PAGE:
MACON, UNITED STATES (AFP) - President Donald Trump, a long-time climate change sceptic, said on Monday (Oct 15) on a tour of hurricane damage in the southern United States that "something" is happening - but that the change is not permanent.
"There is something there, man-made or not. There is something there. It is going to go back and forth," Mr Trump said while visiting Georgia, which was damaged by Hurricane Michael last week.
Mr Trump, who earlier inspected devastation left by the storm in Florida, said, "We have been hit by the weather, there is no question about it."
However, he noted that there had been violent hurricanes, causing widespread destruction, in the past.
"Fifty years ago, it was brutal. (The) 1890s were brutal. You have different times," he said.
"The one that they say was worse, two or three (times) worse - one was in the 1890s and one exactly 50 years ago. Winds were 200 miles (322 kilometres) an hour. Who knows? That's what the numbers are."
Mr Trump in the past has dismissed claims - backed by an overwhelming international consensus of scientists - that greenhouse gases caused by human activity are responsible for a rapidly warming planet, triggering ever more extreme weather.
He has even dismissed international pushes to reduce greenhouse gases as a hoax invented by rival China to cripple US industrial might.
On Sunday, Mr Trump said in an interview with CBS that he does not consider climate change made-up, but is not convinced that human activity, such as industry and agriculture, is to blame.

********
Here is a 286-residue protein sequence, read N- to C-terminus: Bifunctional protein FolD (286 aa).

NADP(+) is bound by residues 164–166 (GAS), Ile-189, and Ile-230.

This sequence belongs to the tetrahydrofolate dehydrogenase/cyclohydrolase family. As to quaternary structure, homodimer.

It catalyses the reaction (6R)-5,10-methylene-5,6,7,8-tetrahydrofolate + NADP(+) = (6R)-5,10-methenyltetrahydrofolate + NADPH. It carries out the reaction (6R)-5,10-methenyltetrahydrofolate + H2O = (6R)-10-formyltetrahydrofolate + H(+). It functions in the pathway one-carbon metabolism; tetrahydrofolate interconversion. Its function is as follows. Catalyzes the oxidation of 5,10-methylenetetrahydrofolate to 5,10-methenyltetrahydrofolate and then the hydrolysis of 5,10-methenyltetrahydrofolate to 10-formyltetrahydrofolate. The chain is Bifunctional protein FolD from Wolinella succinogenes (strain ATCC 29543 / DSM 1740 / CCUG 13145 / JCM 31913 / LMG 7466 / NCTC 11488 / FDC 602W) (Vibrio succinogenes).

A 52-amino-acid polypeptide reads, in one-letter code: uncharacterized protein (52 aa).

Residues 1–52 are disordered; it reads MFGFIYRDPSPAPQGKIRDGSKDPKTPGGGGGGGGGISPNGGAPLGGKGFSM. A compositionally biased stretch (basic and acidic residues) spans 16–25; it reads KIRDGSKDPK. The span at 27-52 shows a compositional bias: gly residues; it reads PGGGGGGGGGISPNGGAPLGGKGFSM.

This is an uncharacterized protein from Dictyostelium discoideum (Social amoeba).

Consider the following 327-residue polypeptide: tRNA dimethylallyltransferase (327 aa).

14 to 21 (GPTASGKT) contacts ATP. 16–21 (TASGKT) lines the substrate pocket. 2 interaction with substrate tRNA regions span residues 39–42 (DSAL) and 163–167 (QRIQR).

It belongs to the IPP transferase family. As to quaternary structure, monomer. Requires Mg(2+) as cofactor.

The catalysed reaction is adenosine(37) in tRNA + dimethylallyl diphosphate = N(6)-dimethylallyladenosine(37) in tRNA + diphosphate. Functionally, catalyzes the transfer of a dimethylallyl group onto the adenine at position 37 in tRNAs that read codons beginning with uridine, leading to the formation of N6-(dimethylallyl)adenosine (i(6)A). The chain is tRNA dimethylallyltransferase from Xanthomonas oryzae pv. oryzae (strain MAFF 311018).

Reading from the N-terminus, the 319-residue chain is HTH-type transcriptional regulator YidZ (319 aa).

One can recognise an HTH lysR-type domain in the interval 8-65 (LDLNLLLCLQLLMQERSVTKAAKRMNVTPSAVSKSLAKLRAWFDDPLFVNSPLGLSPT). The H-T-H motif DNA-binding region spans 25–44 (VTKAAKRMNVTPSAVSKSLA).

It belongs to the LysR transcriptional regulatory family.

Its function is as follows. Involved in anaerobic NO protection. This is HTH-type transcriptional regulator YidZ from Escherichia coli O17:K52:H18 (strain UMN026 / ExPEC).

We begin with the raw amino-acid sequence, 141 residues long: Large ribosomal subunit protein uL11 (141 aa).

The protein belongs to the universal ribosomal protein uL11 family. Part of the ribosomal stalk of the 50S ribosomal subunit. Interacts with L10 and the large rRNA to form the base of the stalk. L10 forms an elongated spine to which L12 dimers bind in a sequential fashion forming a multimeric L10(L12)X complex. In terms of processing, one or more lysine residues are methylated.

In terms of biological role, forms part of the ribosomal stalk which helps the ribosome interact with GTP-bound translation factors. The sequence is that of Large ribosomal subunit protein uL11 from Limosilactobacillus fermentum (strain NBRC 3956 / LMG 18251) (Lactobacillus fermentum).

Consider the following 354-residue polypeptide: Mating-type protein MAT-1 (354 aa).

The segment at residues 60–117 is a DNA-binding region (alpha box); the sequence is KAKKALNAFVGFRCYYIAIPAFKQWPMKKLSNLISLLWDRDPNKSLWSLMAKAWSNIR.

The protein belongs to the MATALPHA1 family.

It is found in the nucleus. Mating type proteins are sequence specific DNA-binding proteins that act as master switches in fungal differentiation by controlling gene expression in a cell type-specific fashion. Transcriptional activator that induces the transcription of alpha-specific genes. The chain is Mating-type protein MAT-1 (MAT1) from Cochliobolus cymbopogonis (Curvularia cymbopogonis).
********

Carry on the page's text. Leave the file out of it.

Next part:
"I think something's happening. Something's changing and it'll change back again," he said on CBS.
"I don't think it's a hoax. I think there's probably a difference. But I don't know that it's man-made. I will say this: I don't want to give trillions and trillions of dollars. I don't want to lose millions and millions of jobs."
On Monday, Mr Trump told journalists that he is "truly an environmentalist".
"A lot of people will smile when they hear that," he said, before claiming that he wants "the cleanest water on the planet" and the "cleanest air".
Last week, Mr Trump said he had not yet started to read a major new UN report calling for urgent and radical measures if the Earth is to avoid a catastrophic further increase in temperature.
Again, Mr Trump suggested he was sceptical about the findings, which were reported by the Intergovernmental Panel for Climate Change (IPCC).
"It was given to me and I want to look who drew it, you know - which groups drew it, because I can give you reports that are fabulous and I can give you reports that aren't so good," he said.